>   appeal to people using structs for performance
> 
> If the cast to an interface was static, runtime overhead would be less, but
> problems with scoping arise. Example: external interface mappings for
> a template argument would not be visible inside the template, unless it
> imported the external interface.
> 
> Note that this feature would make casting an interface instance to Object
> virtually impossible (unless you're prepared for it to fail).
> I think it makes sense that an interface is a more abstract construct,
> and Object a more specific one.
> A "root" interface IAnything could be created that any interface or Object was
> castable to, where RTTI information would be kept in the vtable part of
> the interface. Every type that has an interace mapping would implicitly need to
> implement this interface.
> I'm not sure about the practicality of this solution, maybe it could be somehow
> united with TypeInfos. There surely is merit in wanting to have a root type
> that both objects and interfaces can be cast to.
> 
> ===
> 
> Anyway, I'll just leave this here.
> It's not a killer feature, but since it seems possible to implement it,
> I thought I'd write it up. In the future concept maps could mimic this
> mechanism at compile time.
> 
October 18, 2008
KennyTM~ Wrote:
> ? But then this is just equivalent to a wrapper class. I guess only existing functions can be mapped?

The whole proposal is moot in light of interfaces in D using a single pointer, because as Andrei said vtables would need to be allocated dynamically. That means it would be no different from wrapper classes, because heap allocation would still happen. :(

October 18, 2008
Andrei Alexandrescu Wrote:
> The question is, to what extent would post-factum interfaces enable or improve idioms?

I was really looking at the possibility of adapting objects to interfaces
without additional wrapper allocation, but with dynamically allocated
vtables that makes little sense.

> Also, it might be of interest to you that I implemented compound types as described by Buchi and Weng, see https://eprints.kfupm.edu.sa/31204/1/31204.pdf), and also straight structural casts. These should cover at least a few idioms that could use post-factum interfaces. I haven't released the code to public attention because I haven't gotten around to it.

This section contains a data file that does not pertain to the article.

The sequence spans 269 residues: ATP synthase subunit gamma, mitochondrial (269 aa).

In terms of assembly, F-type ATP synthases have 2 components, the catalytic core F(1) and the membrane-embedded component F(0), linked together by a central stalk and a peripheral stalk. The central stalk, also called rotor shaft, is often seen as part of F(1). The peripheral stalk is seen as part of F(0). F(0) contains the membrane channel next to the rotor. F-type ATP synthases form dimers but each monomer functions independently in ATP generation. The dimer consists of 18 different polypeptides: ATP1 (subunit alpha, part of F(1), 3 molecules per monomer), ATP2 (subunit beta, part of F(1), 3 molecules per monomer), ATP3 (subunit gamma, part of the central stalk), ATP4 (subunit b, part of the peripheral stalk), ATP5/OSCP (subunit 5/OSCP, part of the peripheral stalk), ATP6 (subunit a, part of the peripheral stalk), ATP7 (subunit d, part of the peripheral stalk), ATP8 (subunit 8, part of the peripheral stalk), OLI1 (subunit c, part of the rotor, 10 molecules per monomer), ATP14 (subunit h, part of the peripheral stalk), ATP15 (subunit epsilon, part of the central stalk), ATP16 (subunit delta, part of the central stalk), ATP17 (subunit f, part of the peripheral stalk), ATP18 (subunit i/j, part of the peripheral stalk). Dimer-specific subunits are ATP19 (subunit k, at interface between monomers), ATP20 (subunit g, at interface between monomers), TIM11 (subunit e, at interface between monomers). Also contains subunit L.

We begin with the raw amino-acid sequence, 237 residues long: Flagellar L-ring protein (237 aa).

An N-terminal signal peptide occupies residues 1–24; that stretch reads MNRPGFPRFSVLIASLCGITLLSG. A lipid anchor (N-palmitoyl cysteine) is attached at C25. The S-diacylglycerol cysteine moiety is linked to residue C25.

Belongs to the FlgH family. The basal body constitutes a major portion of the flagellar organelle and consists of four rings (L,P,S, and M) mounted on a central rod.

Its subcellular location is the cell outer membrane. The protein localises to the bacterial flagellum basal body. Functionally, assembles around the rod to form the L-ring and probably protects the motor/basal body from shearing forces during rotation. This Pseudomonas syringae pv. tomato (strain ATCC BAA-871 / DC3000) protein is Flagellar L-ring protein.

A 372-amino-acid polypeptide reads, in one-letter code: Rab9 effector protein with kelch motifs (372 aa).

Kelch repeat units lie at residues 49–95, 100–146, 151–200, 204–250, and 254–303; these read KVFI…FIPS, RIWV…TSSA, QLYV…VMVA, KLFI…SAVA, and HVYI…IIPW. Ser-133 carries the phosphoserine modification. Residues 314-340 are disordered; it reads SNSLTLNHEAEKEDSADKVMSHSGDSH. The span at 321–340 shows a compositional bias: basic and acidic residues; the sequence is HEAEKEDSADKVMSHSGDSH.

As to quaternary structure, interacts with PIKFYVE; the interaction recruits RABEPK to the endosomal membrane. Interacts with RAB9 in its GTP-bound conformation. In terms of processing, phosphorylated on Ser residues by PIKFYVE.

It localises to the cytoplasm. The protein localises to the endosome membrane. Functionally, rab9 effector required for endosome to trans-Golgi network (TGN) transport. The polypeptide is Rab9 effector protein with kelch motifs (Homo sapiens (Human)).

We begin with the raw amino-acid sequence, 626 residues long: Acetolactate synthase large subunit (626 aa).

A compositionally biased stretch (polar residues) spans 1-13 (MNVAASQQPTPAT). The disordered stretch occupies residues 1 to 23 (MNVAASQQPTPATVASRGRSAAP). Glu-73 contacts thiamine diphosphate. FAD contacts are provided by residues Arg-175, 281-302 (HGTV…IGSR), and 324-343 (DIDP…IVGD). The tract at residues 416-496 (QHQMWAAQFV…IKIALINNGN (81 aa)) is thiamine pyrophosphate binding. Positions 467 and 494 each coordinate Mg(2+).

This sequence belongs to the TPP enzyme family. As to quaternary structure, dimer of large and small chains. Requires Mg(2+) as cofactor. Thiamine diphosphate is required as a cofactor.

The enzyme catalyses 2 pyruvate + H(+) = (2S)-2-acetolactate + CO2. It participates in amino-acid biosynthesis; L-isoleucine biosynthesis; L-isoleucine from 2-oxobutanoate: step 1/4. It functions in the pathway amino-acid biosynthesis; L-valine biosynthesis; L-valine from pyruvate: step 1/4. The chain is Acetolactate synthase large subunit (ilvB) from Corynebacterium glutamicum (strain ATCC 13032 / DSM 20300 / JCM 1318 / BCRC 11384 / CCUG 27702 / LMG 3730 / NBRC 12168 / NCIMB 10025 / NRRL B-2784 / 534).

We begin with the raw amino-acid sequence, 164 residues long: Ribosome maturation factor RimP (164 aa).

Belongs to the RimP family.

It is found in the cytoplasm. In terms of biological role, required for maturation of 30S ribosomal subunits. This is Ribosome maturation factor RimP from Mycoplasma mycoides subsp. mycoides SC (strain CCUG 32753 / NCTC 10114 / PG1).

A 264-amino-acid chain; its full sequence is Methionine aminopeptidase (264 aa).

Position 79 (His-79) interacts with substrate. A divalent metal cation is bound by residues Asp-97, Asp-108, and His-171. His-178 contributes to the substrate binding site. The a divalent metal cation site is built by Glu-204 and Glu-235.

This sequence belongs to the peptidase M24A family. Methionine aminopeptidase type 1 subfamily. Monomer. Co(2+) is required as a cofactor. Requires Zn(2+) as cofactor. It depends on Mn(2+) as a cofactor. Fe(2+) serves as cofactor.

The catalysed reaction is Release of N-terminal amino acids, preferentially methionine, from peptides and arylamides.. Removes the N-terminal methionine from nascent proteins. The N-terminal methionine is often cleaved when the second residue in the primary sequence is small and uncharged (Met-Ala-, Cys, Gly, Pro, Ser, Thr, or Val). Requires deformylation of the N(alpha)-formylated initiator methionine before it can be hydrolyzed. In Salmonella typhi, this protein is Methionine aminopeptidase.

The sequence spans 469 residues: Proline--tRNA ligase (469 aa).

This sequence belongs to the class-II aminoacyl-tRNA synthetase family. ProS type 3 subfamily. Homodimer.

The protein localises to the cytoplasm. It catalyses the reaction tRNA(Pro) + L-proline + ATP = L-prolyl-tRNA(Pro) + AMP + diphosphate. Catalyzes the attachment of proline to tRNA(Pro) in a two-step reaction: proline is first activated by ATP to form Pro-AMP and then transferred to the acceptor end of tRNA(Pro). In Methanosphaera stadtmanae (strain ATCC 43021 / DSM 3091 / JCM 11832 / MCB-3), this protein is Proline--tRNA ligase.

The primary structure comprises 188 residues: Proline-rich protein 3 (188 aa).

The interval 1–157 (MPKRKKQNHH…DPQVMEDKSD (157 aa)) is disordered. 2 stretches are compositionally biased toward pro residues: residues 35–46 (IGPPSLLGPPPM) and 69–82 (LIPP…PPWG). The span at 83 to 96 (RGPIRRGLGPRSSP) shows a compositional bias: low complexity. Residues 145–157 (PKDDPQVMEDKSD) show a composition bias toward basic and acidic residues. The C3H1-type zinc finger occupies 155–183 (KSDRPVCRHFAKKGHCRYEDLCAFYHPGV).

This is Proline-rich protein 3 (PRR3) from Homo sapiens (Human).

Being able to declare void foo (IReadable & ISeekable device) sounds
wicked cool. But I don't have interface heavy code myself,
someone who does would need to judge if it can simplify code in practice.

October 18, 2008
This reminds me of an old proposal of mine (to which no one replied).

<http://digitalmars.com/d/archives/digitalmars/D/Idea_Class_extension_as_an_interface_73127.html>

Quoting 

myself:

> I'd like to propose a class extension that allows overriding members.
> What I'm proposing is that:
> 
> 1. you can create a class extension for a given class you want to extend, such an extension
>    containing member function definitions which would become available to any user of that
>    class if he has included the extension's module;
> 2. functions definitions in the class extension can only access the public-accessible members
>    of the extended class, package-accessible members if they're in the same package, or
>    private-accessible memebers if they're in the same module;
> 3. extensions implicitly create an interface which can be reimplemented in a derivative of
>    the extended class if the need arise to override some of the extension functions.
> 
> Calling a non-final extension method would enquire the following
> process: check if the class implements the given extension interface;
> if it does: call from there; if it does not: call the base extension
> method. Making an extension method final means that the function cannot
> be reimplemented by subclasses, allowing us to bypass this process.
> 
> Here's a simple example:
> 
> ~~~~~~
> class A {
> 	string exp;
> 	string toExpression() { return exp; }
> }
> 
> // Extension interface for A, providing functions to be used with any A descendent
> extension Ext : A {
> 	string toQuotedExpression() { return quote(toExpression()); }
> }
> 
> // Class B derives from A and reimplements Ext more efficiently.
> class B : A, Ext {
> 	string quotedExp;
> 	override string toQuotedExpression() { return quotedExp; }
> }
> ~~~~~~
> 
> This way, A's implemententor doesn't need to know about any extension
> interfaces applying to A, and A's subclasser can still override any
> extension he wishes, if he has access to it and it makes sense.
> 
> Perhaps such extensions could also be defined for structs, typedefs or
> primitive types. In those cases however, functions cannot be overriden.


-- 
Michel Fortin
michel.fortin@michelf.com
http://michelf.com/